Denise Junqueiro, director of marketing for Mission Produce, talks with booth visitors about the company's work to entire a consistent avocado supply for its customers. ( Ashley Nickle )

ANAHEIM, Calif. — Mission Produce launched a campaign this year describing itself as the most advanced avocado network, and a key component of the message is the company’s commitment to diversifying its sourcing to ensure a consistent supply.

“Not only is it year-round supply, but it’s multiple sources of supply to have the surety of supply,” said Denise Junqueiro, director of marketing for Mission. “That’s been a big issue in the avocado category, so we’ve really, really been striving to continue to have that surety of supply for our clients worldwide.”

The vast majority of the avocados imported by the U.S. come from Mexico, and strikes last season caused significant disruptions. To help mitigate any such issues in the future, Mission has been increasing its plantings in other countries.

“We try to be good partners to everybody who we work with in Mexico to hopefully minimize that ... anything that we can do, we’re really striving towards that, but there is no control, so we just keep planting other places,” Junqueiro said.

She noted Mission has planted 1,500 hectares (about 3,700 acres) in Colombia and has also increased its acreage in Peru from 2,600 hectares to more than 3,000 hectares (about 7,400 acres).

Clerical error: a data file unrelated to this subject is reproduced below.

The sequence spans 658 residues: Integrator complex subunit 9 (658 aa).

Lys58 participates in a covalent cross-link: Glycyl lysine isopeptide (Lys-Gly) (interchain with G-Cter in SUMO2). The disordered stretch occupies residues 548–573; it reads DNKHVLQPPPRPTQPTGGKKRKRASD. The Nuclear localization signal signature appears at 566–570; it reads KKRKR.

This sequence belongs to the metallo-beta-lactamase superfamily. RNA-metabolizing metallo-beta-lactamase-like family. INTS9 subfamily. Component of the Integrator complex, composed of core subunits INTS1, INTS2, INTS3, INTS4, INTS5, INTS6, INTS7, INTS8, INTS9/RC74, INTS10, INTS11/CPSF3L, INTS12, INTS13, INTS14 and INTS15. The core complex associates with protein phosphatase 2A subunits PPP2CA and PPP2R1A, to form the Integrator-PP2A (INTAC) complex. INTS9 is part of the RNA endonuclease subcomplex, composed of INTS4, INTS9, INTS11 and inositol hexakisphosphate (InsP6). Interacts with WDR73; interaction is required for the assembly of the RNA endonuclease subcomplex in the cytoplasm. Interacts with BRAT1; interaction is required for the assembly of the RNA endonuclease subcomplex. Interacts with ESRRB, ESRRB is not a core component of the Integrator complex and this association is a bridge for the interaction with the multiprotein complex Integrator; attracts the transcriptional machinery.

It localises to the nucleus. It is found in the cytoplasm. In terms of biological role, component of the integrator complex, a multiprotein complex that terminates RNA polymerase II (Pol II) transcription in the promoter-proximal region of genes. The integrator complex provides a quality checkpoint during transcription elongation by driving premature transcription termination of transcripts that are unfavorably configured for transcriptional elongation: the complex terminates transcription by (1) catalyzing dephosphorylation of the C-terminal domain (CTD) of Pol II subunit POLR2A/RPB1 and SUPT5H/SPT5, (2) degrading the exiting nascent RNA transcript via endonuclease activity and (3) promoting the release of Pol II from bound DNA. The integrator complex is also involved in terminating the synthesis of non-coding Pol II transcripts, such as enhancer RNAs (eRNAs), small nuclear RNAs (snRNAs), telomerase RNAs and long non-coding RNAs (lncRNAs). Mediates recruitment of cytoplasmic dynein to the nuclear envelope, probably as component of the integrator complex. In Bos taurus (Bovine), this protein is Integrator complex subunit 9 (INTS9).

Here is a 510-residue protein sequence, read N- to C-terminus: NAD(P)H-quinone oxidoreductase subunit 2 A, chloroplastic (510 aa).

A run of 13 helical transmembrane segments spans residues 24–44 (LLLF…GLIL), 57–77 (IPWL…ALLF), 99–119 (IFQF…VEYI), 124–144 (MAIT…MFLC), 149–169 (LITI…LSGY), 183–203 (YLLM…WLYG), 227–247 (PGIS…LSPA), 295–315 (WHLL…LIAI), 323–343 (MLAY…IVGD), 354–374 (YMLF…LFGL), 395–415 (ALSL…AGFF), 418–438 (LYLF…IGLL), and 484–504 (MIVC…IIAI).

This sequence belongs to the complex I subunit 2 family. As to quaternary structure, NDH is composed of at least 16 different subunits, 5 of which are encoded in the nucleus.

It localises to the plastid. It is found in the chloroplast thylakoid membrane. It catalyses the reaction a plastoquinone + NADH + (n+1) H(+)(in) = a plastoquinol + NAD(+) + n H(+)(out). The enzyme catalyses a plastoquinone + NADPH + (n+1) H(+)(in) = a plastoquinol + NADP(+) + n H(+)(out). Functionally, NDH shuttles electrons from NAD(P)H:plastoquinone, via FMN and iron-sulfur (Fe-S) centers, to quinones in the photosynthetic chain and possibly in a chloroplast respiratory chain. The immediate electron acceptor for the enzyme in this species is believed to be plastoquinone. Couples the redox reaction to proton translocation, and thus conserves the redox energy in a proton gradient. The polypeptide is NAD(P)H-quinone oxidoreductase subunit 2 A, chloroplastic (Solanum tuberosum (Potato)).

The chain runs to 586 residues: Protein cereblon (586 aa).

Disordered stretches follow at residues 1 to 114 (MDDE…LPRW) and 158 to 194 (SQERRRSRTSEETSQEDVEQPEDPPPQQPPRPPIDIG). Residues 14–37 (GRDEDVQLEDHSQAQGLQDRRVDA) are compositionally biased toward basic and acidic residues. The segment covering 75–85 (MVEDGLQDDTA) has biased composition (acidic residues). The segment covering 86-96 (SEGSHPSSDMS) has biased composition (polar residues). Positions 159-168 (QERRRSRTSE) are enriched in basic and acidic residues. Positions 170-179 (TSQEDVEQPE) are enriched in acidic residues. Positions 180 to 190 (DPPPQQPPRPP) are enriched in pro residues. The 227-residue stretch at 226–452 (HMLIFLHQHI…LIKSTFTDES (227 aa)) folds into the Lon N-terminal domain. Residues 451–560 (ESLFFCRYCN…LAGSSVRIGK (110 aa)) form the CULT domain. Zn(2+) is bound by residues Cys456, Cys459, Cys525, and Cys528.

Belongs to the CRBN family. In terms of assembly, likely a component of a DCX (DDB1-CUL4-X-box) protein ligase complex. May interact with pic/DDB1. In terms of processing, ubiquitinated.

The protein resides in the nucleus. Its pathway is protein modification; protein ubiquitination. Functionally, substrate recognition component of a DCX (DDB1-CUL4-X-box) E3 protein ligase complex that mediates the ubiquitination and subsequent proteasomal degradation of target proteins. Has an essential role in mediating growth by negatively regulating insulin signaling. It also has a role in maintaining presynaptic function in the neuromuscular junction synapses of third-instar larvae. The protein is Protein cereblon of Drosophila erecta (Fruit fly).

“Our goal is even if strikes were to happen in the future that ... if you’re our customer, you won’t be able to feel them as strongly as if you were not,” Junqueiro said. “It’s a few years out, but that is really what we’re striving towards, to mitigate that as much as possible.”

Along those same lines, Mission is working toward more control of its overall supply chain.

“One of the reasons for a lot of new plantings is for vertical integration,” Junqueiro said. “We control the fruit, we know exactly how much is coming out, so it makes a big difference in the customer experience. If you compare our Peruvian program with our customer base to the rest of the year, they will tell you there’s definitely a surety of supply with that.

“And they’re on programs, so they know how much fruit they’re getting, and they know what’s the price going to be, versus the way that it operates in Mexico,” Junqueiro said.

Mexico remains far and away the dominant avocado supplier for the U.S., having exported nearly 2 billion pounds of the fruit to the U.S. in 2018, according to the U.S. Department of Agriculture’s Economic Research Service. Peru, the most significant source of avocados aside from Mexico, exported roughly 180 million pounds of fruit to the U.S. last year.

Mission expects larger crops this year from all its sources, including Mexico, Junqueiro said.

 

 
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